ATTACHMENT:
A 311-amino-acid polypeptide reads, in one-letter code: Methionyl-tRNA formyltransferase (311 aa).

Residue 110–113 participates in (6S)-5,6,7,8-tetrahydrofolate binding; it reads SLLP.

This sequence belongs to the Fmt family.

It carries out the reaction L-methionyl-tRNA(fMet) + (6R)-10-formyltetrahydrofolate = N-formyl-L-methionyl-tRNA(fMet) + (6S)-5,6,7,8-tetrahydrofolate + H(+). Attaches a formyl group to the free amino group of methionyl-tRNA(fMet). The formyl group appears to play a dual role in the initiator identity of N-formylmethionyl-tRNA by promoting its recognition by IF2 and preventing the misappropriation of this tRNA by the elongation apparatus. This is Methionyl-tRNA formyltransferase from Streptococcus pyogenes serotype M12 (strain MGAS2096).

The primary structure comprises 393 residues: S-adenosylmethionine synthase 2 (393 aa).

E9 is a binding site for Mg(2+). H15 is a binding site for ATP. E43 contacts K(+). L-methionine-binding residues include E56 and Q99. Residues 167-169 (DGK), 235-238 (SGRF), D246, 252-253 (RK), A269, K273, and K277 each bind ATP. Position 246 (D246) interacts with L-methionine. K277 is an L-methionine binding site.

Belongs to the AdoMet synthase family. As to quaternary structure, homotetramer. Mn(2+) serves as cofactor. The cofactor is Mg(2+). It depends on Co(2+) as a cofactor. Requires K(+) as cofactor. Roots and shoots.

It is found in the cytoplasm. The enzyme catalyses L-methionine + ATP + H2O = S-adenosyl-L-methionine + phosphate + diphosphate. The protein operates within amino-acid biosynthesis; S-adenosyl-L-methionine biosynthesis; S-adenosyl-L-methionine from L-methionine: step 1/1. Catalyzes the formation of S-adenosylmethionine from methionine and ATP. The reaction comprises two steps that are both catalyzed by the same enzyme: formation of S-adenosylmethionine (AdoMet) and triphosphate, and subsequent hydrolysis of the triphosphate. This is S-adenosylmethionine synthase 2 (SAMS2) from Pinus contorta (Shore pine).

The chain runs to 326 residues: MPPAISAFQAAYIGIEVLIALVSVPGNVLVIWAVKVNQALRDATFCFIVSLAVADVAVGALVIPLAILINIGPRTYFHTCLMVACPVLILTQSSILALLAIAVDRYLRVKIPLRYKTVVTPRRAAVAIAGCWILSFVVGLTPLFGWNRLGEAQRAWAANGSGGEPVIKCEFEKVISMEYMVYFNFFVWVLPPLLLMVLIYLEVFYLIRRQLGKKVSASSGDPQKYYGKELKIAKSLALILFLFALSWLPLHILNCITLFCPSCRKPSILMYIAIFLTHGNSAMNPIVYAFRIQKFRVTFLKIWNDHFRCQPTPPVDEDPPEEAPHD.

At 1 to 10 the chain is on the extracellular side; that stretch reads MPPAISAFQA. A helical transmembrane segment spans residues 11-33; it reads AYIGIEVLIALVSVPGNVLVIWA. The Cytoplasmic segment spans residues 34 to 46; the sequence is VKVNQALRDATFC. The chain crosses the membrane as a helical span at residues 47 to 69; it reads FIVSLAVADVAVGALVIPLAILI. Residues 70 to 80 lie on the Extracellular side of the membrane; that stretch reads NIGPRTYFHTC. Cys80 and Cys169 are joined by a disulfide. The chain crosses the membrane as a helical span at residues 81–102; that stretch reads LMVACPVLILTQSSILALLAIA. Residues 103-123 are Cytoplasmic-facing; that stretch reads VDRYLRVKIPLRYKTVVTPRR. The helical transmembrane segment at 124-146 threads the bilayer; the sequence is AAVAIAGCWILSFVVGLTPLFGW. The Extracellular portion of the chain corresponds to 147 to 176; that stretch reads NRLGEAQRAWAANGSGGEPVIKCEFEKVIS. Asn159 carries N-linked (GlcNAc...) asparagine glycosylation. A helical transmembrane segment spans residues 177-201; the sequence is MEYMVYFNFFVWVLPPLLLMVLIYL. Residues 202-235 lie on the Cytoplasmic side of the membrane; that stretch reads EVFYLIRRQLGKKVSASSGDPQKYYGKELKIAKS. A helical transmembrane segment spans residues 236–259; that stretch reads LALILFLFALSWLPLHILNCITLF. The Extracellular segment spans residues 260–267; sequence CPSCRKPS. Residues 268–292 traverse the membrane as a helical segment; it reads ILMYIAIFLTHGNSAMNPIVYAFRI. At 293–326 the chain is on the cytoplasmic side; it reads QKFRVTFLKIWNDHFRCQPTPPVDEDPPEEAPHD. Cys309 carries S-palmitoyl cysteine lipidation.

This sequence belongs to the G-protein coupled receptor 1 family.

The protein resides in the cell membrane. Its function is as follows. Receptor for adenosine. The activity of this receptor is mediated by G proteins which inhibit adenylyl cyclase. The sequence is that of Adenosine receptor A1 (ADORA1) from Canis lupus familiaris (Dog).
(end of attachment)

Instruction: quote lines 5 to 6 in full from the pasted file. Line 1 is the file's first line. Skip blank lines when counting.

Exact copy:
The primary structure comprises 393 residues: S-adenosylmethionine synthase 2 (393 aa).

E9 is a binding site for Mg(2+). H15 is a binding site for ATP. E43 contacts K(+). L-methionine-binding residues include E56 and Q99. Residues 167-169 (DGK), 235-238 (SGRF), D246, 252-253 (RK), A269, K273, and K277 each bind ATP. Position 246 (D246) interacts with L-methionine. K277 is an L-methionine binding site.